but this is impossible. (1. 7.)

Therefore, if the base BC coincide with the base EF, the sides BA, AC cannot but coincide with the sides ED, DF; wherefore likewise the angle BAC coincides with the angle EDF, and is equal to it. (ax. 8.)

Therefore, if two triangles have two sides, &c. Q.E.D.

PROPOSITION IX. PROBLEM.

To bisect a given rectilineal angle, that is, to divide it into two equal angles.

Let BAC be the given rectilineal angle.
It is required to bisect it.

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In AB take any point D;

from AC cut off AE equal to AD, (1. 3.) and join DE;
on the side of DE remote from A,

describe the equilateral triangle DEF (1. 1.) and join AF.
Then the straight line AF shall bisect the angle BAC.
Because AD is equal to AE, (constr.)

and AF is common to the two triangles DAF, EAF;
the two sides DA, AF, are equal to the two sides EA, AF,
each to each;

and the base DF is equal to the base EF; (constr.)

therefore the angle DAF is equal to the angle EAF. (1. 8.) Wherefore the angle BAC is bisected by the straight line AF. Q.E.F.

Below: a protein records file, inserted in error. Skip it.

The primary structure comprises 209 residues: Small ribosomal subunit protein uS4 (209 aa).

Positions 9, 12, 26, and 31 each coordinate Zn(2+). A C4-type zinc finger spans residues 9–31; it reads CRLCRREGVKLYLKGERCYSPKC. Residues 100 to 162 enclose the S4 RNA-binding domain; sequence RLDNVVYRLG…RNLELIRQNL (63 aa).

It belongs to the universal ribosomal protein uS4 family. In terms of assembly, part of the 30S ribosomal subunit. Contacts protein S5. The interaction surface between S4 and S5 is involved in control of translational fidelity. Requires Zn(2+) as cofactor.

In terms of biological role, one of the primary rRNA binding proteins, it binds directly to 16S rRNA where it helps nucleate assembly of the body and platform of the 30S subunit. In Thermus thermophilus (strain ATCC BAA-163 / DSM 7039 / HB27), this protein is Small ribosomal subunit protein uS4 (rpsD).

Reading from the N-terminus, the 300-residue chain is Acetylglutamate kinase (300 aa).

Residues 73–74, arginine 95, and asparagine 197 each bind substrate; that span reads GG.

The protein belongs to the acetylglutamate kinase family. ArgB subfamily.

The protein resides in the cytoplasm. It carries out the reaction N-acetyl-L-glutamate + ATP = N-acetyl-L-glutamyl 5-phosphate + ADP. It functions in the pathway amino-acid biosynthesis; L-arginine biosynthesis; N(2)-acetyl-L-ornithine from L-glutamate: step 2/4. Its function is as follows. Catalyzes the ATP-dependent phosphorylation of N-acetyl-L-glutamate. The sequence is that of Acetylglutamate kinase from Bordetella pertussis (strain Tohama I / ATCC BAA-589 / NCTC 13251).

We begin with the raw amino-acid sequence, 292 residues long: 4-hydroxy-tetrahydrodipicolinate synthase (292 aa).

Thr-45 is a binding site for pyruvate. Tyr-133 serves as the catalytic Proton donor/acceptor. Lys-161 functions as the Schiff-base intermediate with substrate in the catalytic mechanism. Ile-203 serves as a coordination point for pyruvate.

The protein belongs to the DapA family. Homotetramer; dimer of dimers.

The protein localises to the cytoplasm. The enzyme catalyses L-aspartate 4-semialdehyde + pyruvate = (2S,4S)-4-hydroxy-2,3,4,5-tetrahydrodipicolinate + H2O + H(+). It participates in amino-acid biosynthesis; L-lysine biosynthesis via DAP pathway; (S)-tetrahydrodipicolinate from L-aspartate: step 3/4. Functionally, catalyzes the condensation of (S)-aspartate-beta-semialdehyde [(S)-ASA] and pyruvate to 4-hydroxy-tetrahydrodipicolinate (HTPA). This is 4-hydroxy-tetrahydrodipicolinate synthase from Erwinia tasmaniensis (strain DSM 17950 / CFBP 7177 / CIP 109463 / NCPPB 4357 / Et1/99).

PROPOSITION X. PROBLEM.

To bisect a given finite straight line, that is, to divide it into two equal parts.

Let AB be the given straight line.

It is required to divide AB into two equal parts.
Upon AB describe the equilateral triangle ABC; (1. 1.)

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and bisect the angle ACB by the straight line CD meeting AB in the point D. (1. 9.)

Then AB shall be cut into two equal parts in the point D.
Because AC is equal to CB, (constr.)

and CD is common to the two triangles ACD, BCD; the two sides AC, CD are equal to the two BC, CD, each to each; and the angle ACD is equal to BCD; (constr.)

therefore the base AD is equal to the base BD. (1. 4.) Wherefore the straight line AB is divided into two equal parts in the point D. Q. E. F.

PROPOSITION XI. PROBLEM.

To draw a straight line at right angles to a given straight line, from a given point in the same.